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Agriculture Annoys, Disappearing Toys and Train Noise

Author: Bill Meagher
November, 2019 Issue

Recent events in West Marin demonstrate the challenging arc that agriculture has in the last bastion of the old county.


The food fight between purists who believe that agriculture has no place in the Point Reyes National Seashore and those who back ranchers and dairy farmers who have made a living in the park since be- fore its founding is at max volume as the National Parks Service considered its General Management Plan Amendment.


The NPS asked the public for its input on the future use of the land in its Draft Environmental Impact Statement, a document central to the GMPA.


While such stalwarts as Straus Family Creamery, Cowgirl Creamery and Marin Sun Farms have shone a light on West Marin as a place where artisan food and the environment live in harmony, in a larger sense agriculture continues to struggle, as the opposition to the ranching in the Seashore points up.


One of the drawbacks to magazine journalism is what is known in the trade as lede time. As this is being written in mid-September, the fate of agriculture in the Seashore is not yet known, though it may be decided before this issue lands on your coffee table.


But the subject is too important to be shuffled away because of the tyranny of deadlines.


Agriculture is under attack in our country as farmers and ranchers battle climate change, shrinking markets, falling prices, and increasing import competition as well as uncertain immigration policies. Family farms also face the difficulty of a dynamic where younger members of the family no longer embrace agriculture as a desired lifestyle.


Marin ag also has to deal with the real pressure of a location close to San Francisco and rising property values, where farmers and ranchers may be tempted to sell off the land to buyers who simply want a quieter life and will take the land out of production.


West Marin, and its agricultural roots represent the last piece of what Marin once was. At one time, the county produced 25 percent of the milk in California. Those days are long gone, but chasing agriculture from the park is not the answer.  


Hobby store calls it quits
For the last 25 years, a store adjacent to Highway 101 at the Ignacio turnoff was the go-to spot for hobbyists, but now they will need to find another store as Dollhouses, Trains and More has closed its doors.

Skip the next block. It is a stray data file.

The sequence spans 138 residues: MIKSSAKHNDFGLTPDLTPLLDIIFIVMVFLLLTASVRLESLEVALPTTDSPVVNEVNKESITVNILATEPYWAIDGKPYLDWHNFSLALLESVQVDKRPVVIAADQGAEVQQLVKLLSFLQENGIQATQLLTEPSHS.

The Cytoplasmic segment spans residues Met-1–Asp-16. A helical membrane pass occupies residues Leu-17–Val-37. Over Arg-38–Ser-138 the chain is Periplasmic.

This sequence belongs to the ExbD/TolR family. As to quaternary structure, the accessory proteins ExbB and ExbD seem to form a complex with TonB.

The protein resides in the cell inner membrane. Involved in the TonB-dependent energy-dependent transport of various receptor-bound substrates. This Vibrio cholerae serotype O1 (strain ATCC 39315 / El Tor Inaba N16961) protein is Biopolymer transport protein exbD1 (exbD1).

The specialty retailer, owned by Linda Becker, was known for its elaborate displays and stocking hard-to- find items. But Becker has sold the building and after a sale that sliced prices by 40 percent, she made her exit.


Train enthusiasts would come from all over the Bay Area and further for equipment. Though Becker has spent some time considering retirement and putting the building up for sale, in the end she faced the same challenge currently pushing retailers out on a national scale such as increased online sales and pressure on margins.


And like other Marin businesses, there was the difficulty in maintaining a sales staff in light of the Marin employment market. According to California’s Employment Development Department, Marin’s unemployment rate in August (the most recent data available) is 2.4%, the third lowest in the state.

 
Your Marin moment
Having a lawyer in Marin is a time-honored tradition going back long before the first settlers in these parts set up a BMW dealership on the shores of San Pablo Bay.


And a group of San Rafael residents are making use of legal representation as they sue the Sonoma Marin Area Rail Transit in federal court over the noise generated in the testing of the transit provider’s Larkspur extension. SMART has been testing the rail section, running trains between 7pm and 7am. The test trains sound their horns as required by federal transportation law. The section of rail from downtown San Rafael to Larkspur can’t be opened until the testing, mandated by Federal Railroad Administration, is completed. The $55 million extension is slated to open later this year. 


The residents of the Bret Harte neighborhood say the blaring horns make it difficult to sleep, waking them at all hours and making it tough to get the necessary rack time to wake refreshed and ready for the challenging day ahead. The litigants asked the court for an injunction precluding the use of the horns, which sound at 96 decibels. The train horn level is comparable to the noise emitted by a power mower. 
In short, the residents feel like they are being railroaded.


Bill Meagher is a contributing editor at NorthBay biz magazine and a senior editor at The Deal, a digital financial news outlet. He wishes you the happiest of Turkey Days, a holiday founded on the principle of what a fine idea it is to eat way too much, while arguing politics with people who will never change their minds. Pass the stuffing.

 

 

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